The next thing I learned about myself is that I love teaching others how to do stuff. I want to help other engineers have great careers. It was tough for me, and my family, to design the kind of future I wanted. Now I want to pass everything I have learnt through my personal experiences onto others – and in doing so, help them enter the world my journey has brought me into.
My approach to teaching is based on the belief that before you can venture into the technicalities of implementing infrastructure design, you must first understand the why behind the technologies that we use daily. Before choosing to implement a security feature, you need to understand the why behind security, the models and what problems they are solving. Only after this, can you make an informed choice as to what technology to use, based on your business requirement(s). This to me is the street definition of being an architect.
To transform my mindset into that of a security architect, I looked at the CISSP certification requirements as a place to start. To me, this was the meanest certification I have ever embarked on attaining, even after 15+ years in the industry. It requires a mindset that places the needs and objectives of the organisation ahead of engineering. For two months and 900 hours in total, I went through the study guides and read articles from ISO, NIST and blogs – and eventually met the certification requirements.
My next objective was understanding how to secure cloud computing environments. This objective empowered my approach to mastering cloud security through the CCSP. In the process of pursuing this certification, I released the most successful CCSP course on Udemy. (I will be publishing segments of that course for free on this website going forward.)
There are quite a number of Internet Security-related certifications that can guide you on the path of understanding what it takes to be a security architect. However, after the CCSP, I decided that I needed to focus on how the different public cloud computing platforms enforced these security concepts. I chose to start with Microsoft Azure.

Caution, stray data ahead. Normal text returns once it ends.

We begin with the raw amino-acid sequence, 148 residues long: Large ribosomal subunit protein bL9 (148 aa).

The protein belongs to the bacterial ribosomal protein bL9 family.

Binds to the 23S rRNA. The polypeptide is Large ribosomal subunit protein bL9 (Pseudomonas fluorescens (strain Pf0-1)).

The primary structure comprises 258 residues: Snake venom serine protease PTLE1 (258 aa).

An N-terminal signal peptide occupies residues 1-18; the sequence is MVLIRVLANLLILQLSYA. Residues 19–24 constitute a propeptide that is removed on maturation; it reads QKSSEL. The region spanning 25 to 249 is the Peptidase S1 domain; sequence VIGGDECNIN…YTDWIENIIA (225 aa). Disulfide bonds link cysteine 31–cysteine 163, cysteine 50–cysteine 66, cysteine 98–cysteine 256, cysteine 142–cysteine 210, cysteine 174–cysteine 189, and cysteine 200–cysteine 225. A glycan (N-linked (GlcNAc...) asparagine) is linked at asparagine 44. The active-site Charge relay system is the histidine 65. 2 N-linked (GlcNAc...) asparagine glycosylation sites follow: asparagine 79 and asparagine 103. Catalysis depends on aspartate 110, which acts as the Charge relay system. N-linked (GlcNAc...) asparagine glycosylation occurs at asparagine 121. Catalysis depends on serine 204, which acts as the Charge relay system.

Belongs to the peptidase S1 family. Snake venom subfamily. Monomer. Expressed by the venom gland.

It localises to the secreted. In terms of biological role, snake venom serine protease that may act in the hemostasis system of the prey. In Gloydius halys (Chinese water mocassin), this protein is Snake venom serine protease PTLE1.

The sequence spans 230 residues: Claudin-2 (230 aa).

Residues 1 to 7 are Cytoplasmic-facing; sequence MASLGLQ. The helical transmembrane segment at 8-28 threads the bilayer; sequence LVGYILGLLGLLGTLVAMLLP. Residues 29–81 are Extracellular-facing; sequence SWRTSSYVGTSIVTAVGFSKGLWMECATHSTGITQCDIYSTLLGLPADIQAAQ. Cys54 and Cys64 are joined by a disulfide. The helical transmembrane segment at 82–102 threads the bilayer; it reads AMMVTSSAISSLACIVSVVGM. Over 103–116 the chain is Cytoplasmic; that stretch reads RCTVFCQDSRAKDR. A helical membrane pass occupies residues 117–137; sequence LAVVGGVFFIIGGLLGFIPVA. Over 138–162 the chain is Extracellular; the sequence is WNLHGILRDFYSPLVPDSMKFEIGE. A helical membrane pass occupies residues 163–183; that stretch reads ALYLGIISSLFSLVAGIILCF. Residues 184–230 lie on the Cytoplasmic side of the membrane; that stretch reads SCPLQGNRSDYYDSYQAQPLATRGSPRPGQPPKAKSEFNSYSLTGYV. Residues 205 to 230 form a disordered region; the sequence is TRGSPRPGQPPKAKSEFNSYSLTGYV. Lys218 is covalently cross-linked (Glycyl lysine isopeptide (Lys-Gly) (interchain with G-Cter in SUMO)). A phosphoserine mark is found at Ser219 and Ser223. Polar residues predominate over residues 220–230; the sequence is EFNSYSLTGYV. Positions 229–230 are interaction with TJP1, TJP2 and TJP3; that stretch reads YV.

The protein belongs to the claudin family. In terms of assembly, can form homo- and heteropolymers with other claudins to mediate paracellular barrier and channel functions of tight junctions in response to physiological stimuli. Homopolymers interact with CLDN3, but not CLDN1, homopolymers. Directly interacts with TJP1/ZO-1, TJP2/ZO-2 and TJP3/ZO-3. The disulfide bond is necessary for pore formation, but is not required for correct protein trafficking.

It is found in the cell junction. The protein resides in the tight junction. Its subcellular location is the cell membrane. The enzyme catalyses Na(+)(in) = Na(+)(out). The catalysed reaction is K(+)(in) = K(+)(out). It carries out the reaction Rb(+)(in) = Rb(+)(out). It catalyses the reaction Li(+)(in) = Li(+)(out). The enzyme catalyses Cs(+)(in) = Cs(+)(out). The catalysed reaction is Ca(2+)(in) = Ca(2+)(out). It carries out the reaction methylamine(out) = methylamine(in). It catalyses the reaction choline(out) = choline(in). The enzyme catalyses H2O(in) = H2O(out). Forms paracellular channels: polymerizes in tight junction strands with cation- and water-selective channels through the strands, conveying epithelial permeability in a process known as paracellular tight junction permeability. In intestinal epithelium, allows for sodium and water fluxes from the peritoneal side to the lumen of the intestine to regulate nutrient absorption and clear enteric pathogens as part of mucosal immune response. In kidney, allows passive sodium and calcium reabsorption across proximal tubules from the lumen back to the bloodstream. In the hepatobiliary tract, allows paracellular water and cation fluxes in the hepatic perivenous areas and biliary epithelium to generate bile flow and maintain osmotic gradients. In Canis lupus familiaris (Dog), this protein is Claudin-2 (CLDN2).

In order to "architect" secure Azure infrastructures, I needed to understand the fundamentals of cloud computing and how Azure enables you to administrate its platform and applications. This led me towards reading through the certification requirements for Azure Fundamentals and Azure Administrator. I believe you need to understand the “how to” fundamentals of a technology before learning how to secure it. I chose not to underestimate the simplicity of the Azure Fundamentals certification. The Azure Administrator course was more challenging, but very eye-opening.
The reason, I believe, we secure our infrastructures is to protect the data that resides or travels through it. To fully understand the data, I needed to understand the sources of that data and the applications that use it. I also needed to to understand the pathways to creating that data and the architecting of the software that generates or consumes that data. This led me towards attaining the Azure DevOps certification.
All my knowledge has led me to the decision to share what I have gained with those interested in having a successful career in Internet Security. Of course, there are quite a few more cloud computing platforms to explore, and as I master them, I will pass on that knowledge through this platform.
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This blog post has been edited by Arrova Media & Communications